14 Tips for Writing an Effective Online Survey
By Dana Fine, Senior Instructional Designer, SyberWorks, Inc.
- Write a brief, concise survey. Start with a mental framework that focuses on only what is essential to know. Ask questions only if the answers will give you the data you need and can use. If a question is not important enough to include in your report on the survey's findings, then remove the question. Try to envision each question as its own specific theory that you are testing. In addition, research has shown that people skim and skip on the web because it is difficult to read lots of heavily condensed text on a computer screen. Most users do not want to scroll through a long page of text, so your online survey completion rate will be higher if the survey is short and succinct.
- Try to begin the survey with interesting questions. Interesting questions will inspire the respondent to keep reading and complete the survey.
- Develop questions with answers in the proper format for your purposes. For example, if you believe your students need more time to complete the questions in your lesson, ask, “How long did it take you to complete the unit and accompanying questions?” with various time intervals as possible answers. This is better than asking, “Do you need more time to finish the unit and accompanying questions?” with yes or no as possible responses.
- Plan ahead of time how you and your company will analyze the information before you send out the final version of the survey. This may affect your questions and format when you realize that the statistical analysis you need to perform cannot be done with these particular question results.
- Use the simplest language possible and respect the respondent's dignity when constructing questions. Your survey respondents will undoubtedly come from many different groups, and more often than not, are less expert in the field than you are.
- Use neutral language. The online survey is being developed to find out what your audience thinks and is not a forum for you to air your perceptions or opinions.
- Relax your grammar a bit so your questions do not sound too formal. For instance, the word “who” is often acceptable when “whom” is technically correct.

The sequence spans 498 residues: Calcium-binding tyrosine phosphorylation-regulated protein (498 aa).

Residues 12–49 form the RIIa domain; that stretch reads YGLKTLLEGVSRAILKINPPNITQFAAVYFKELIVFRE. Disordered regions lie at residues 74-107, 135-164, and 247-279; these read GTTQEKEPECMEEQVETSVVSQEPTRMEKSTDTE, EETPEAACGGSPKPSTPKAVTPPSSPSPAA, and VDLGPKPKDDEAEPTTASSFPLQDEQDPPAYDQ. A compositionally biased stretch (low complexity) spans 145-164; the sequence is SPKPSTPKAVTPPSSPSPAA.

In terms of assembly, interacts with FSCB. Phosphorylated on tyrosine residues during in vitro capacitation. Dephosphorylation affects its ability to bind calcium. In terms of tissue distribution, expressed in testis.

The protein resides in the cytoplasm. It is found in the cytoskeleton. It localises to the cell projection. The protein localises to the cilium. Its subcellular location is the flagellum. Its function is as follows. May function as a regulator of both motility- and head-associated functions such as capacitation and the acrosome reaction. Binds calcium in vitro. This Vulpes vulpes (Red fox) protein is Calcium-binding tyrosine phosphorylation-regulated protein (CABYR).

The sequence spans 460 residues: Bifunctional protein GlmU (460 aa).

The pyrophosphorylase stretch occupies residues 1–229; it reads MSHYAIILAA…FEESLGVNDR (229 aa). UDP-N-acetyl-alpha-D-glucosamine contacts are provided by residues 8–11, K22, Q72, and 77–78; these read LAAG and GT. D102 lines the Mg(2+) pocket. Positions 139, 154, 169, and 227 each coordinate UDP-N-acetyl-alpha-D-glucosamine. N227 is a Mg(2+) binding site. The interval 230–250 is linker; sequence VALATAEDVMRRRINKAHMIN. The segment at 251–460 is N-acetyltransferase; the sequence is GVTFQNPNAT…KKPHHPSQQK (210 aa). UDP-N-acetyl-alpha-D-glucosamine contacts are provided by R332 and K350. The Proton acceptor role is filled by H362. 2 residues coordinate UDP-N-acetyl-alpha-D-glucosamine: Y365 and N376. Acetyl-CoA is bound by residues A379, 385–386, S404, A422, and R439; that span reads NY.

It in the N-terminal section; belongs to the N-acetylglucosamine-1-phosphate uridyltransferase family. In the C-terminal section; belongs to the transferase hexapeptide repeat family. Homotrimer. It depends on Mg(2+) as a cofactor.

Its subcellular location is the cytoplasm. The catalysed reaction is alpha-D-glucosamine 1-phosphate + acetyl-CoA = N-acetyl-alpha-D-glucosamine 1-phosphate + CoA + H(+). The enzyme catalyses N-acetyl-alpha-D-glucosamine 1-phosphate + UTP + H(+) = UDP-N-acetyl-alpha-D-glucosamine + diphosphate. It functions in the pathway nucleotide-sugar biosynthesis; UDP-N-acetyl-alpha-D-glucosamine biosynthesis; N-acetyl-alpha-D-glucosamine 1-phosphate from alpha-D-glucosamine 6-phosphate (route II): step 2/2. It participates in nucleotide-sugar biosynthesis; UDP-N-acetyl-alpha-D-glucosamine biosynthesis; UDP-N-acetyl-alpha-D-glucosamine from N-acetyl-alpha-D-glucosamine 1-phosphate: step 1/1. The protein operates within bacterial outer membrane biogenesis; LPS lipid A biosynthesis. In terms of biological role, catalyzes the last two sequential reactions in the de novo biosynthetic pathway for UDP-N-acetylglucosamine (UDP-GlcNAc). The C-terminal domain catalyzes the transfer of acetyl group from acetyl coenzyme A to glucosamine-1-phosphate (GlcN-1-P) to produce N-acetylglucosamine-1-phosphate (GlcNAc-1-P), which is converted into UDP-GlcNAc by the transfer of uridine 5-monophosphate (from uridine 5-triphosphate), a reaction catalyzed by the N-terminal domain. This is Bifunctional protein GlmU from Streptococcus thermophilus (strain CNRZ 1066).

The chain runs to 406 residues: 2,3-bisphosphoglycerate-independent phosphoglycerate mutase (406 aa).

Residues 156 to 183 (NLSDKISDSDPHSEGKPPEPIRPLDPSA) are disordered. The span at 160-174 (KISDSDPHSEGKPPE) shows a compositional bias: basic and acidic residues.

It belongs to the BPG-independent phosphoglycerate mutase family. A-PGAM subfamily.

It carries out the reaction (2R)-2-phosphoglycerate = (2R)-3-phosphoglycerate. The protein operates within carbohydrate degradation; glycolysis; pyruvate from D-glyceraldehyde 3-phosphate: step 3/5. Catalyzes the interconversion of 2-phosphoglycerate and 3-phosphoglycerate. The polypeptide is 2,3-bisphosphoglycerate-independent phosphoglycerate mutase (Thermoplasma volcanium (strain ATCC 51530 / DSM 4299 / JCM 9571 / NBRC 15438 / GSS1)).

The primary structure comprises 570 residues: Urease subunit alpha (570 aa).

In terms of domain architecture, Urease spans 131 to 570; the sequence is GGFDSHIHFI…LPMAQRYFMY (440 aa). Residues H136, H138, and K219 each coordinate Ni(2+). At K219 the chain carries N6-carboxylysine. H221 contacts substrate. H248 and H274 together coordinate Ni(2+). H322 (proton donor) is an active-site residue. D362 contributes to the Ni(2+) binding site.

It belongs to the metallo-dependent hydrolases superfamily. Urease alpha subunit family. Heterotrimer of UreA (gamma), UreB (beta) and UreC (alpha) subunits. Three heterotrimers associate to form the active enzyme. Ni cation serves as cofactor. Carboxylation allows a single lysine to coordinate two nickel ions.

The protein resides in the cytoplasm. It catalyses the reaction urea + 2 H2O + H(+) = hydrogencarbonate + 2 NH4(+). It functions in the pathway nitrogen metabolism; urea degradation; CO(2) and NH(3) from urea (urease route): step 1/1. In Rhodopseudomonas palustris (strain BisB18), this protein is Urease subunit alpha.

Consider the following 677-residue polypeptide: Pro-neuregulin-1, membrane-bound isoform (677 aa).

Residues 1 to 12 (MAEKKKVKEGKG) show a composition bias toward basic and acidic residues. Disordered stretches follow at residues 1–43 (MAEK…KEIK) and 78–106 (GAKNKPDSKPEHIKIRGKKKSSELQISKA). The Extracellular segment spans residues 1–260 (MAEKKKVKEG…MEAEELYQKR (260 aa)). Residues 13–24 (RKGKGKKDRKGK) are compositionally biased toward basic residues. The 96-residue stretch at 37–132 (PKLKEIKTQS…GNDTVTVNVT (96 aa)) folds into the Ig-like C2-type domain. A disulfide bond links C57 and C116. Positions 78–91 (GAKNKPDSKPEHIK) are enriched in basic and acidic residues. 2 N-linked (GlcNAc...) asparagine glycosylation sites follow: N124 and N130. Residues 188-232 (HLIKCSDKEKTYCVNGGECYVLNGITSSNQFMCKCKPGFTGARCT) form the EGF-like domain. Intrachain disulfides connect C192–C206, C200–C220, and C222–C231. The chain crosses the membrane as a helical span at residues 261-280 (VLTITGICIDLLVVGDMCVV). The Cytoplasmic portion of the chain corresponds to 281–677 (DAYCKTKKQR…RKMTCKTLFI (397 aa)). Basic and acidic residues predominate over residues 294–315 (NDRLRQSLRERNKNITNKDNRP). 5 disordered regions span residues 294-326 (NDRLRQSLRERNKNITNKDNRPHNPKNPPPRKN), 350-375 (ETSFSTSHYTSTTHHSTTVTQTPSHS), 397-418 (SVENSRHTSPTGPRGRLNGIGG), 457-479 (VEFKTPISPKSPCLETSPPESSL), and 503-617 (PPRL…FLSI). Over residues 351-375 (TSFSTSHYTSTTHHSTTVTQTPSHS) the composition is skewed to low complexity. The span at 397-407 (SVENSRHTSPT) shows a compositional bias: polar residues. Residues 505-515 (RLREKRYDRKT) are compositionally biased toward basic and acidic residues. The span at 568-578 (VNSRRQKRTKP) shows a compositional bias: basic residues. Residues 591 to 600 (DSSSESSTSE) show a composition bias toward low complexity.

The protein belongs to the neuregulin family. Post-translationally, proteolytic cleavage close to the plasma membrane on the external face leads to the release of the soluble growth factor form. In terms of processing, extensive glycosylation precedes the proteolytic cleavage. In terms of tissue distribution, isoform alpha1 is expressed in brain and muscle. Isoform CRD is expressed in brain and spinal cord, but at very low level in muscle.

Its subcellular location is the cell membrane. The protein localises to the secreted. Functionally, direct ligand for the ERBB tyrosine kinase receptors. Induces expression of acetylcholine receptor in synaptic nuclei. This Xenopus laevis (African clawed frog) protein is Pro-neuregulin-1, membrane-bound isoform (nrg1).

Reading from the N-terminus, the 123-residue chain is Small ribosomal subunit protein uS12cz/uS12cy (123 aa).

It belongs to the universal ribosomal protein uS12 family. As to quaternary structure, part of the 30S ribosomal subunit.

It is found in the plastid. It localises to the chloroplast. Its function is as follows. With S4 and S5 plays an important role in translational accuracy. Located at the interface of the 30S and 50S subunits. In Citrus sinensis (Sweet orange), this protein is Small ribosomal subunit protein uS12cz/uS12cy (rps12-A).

- Be sure to ask only one question at a time and put them in a logical order. Questions like “If you scored less than 70% on the test and you have taken the test another time previous to this, what do you think would help you receive an 80% or above the next time you take the test?” will be difficult for respondents to answer and even more challenging for you to interpret.
- Avoid double negatives, difficult concepts, and specific recall questions. Respondents are easily perplexed when trying to interpret the meaning of a question that uses double negatives. Respondents can also become quickly overwhelmed and lose detail of events or circumstances that are farther back in time. Most importantly, if the survey is too complex and/or difficult to fill out, respondents won't complete it!
- Try to use more closed-ended questions, with no more than one or two open-ended questions. Respondents usually have a better understanding of closed-ended questions because they are more straightforward and offer responses they can choose from. Open-ended questions require a written response. An excessive number of open-ended questions can wear down the respondent and reduce the quality of the answers they provide.
- Scaled response questions should have answers that are at balanced, comparable intervals. For example, offering choices of excellent, very good, good, and terrible would cause you to miss important information in between the values of good and terrible.
- Whenever possible, responses should be developed as discrete amounts instead of general statements of quantities, with specific options from which to choose. It's better to ask, “How many times a month do you go to the movies?” “0”, “1 to 3 times a month”, “3 to 5 times a month or more”, instead of “How often do you go to movies?” “almost never”, “one and a while”, “I am there at least once a week”, etc.
- Name your survey and write a brief introduction. Providing a survey name and a brief introduction are good ways to give your respondents some background and a frame of reference. It also prepares them for what is to come.
- Craft a well-written subject line for the email you send with the survey to capture your respondents' attention. While not exhaustive, the points listed above are enough to get you started in the right direction. In summary, a well-written online survey has higher completion rates and is an effective method for gathering information.
About the Author:
Dana Fine is a Senior Instructional Designer at SyberWorks, Inc http://www.syberworks.com. SyberWorks is a custom e-Learning solutions company that specializes in Learning Management Systems, e-Learning solutions, and custom online course development. Dana is also a frequent contributor to the Online Training Content Journal.